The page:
Display and Digitizer
The Wacom dual digitizer supports multi-touch and pen input via the included EMR pen. This is a precise active digitizer, and not a capacitive stylus experience. It's perfect for handwriting using One Note or forms, and it supports 1,024 levels of pressure sensitivity for Windows integrated applications like Journal, as well as Microsoft Office and apps like Art Rage that use the WinTab driver. Photoshop uses different pen drivers, and Samsung offers two Wacom drivers to get pressure sensitivity in Adobe and WinTab apps. You can download these from Samsung's website, but they don't show up in Samsung's software update manager for some reason. It's often hard to get pressure sensitivity working in both Adobe and WinTab apps, so we're thoroughly pleased with the Series 7 Slate, even if the drivers aren't pre-loaded. Our only complaints? There's no silo or tether cord for the pen (the tablet is too thin and compact for a silo), and the very wide screen could be awkward for digital painting and art (it's better for movie watching).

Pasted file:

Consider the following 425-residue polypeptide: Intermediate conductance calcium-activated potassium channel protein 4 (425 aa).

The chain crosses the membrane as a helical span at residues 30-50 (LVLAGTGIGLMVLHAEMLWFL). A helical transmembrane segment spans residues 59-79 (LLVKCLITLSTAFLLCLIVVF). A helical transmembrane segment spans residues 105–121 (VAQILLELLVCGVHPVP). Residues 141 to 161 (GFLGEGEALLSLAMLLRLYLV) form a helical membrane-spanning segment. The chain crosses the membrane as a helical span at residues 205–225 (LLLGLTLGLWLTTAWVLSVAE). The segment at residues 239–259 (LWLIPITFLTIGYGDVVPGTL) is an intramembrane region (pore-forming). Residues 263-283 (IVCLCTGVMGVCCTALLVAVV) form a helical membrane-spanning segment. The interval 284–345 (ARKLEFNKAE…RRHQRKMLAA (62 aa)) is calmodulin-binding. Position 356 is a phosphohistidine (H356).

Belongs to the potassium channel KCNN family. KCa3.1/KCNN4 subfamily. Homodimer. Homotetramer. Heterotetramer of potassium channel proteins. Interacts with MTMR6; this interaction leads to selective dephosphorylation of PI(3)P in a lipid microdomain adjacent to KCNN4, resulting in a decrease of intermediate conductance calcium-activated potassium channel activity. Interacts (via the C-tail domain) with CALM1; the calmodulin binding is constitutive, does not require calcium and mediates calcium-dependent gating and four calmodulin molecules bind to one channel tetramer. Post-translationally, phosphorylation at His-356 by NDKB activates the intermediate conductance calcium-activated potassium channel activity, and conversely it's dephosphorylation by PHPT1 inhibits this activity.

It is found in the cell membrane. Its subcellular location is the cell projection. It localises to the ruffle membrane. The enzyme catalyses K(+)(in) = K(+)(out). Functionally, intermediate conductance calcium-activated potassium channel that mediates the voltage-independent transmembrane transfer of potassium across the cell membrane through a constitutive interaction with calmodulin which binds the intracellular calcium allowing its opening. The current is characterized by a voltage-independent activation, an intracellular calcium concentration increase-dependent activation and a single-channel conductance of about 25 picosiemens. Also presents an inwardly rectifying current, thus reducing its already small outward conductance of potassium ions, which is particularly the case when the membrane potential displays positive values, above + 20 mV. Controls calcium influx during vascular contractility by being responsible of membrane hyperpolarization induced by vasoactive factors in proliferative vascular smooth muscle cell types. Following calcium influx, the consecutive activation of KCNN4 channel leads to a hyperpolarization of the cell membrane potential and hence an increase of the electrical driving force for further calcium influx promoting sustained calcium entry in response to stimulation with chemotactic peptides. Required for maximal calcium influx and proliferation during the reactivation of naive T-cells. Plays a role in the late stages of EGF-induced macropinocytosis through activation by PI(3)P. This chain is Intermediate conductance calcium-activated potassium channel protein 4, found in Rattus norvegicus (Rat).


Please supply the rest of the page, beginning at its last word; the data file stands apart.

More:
With our first unit, the display had very vibrant colors but viewing angles weren't as wide as the Asus Eee Slate. Our second unit with a fully adhered display had noticably better brightness and viewing angles. So if you buy one now, you should get a very impressive display in terms of sharpness, brightness, color saturation and accuracy: it's simply gorgeous. The Samsung's colors are accurate, but the color saturation makes photos and digital art look better than on other monitors; keep that in mind when doing digital art or photograph processing for commercial purposes.
Samsung claims a very respectable 400 nits for brightness. The display is very glossy (sure to drive artists crazy, but it's hard to find a matte display slate design tablet). Despite the high brightness, the tablet is a bit hard to see outdoors due to glare.